Bankruptcy helps people who can no longer pay their debts get a fresh start by liquidating assets to pay their debts or by creating a repayment plan. Bankruptcy laws also protect financially troubled businesses. This section explains the bankruptcy process and laws.
Filing bankruptcy can help a person by discarding debt or making a plan to repay debts. A bankruptcy case normally begins when the debtor files a petition with the bankruptcy court. A petition may be filed by an individual, by spouses together, or by a corporation or other entity.
Seeking the advice of a qualified lawyer is strongly recommended because bankruptcy has long-term financial and legal consequences. Individuals can file bankruptcy without a lawyer, which is called filing pro se. Find a lawyer.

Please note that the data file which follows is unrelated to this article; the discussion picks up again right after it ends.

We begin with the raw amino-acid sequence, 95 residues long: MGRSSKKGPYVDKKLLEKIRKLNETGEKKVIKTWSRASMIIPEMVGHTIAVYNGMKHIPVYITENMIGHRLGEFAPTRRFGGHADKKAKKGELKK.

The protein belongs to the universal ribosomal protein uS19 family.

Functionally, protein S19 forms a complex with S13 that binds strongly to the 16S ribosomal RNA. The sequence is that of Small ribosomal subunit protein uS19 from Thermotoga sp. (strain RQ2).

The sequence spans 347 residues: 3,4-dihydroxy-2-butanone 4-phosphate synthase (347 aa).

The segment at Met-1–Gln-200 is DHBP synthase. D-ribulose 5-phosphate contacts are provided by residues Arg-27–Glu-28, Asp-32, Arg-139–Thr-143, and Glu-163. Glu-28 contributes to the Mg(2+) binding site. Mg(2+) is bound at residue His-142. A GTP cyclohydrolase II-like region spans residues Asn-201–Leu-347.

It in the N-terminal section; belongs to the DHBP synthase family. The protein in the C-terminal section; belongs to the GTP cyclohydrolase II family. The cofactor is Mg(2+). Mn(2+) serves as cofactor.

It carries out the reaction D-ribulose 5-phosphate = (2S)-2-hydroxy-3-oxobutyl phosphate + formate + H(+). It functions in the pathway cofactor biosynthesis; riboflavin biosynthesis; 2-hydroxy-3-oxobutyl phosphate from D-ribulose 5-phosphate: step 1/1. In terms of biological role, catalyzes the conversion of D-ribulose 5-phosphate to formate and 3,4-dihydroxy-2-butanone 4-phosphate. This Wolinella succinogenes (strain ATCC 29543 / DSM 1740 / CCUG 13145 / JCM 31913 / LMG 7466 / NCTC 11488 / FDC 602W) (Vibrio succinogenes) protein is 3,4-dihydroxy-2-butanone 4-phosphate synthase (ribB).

All bankruptcy cases are handled in federal courts under rules outlined in the U.S. Bankruptcy Code.
There are different types of bankruptcies, which are usually referred to by their chapter in the U.S. Bankruptcy Code.
- Individuals may file Chapter 7 or Chapter 13 bankruptcy, depending on the specifics of their situation.
- Municipalities—cities, towns, villages, taxing districts, municipal utilities, and school districts may file under Chapter 9 to reorganize.
- Businesses may file bankruptcy under Chapter 7 to liquidate or Chapter 11 to reorganize.
- Chapter 12 provides debt relief to family farmers and fishermen.
- Bankruptcy filings that involve parties from more than one country are filed under Chapter 15.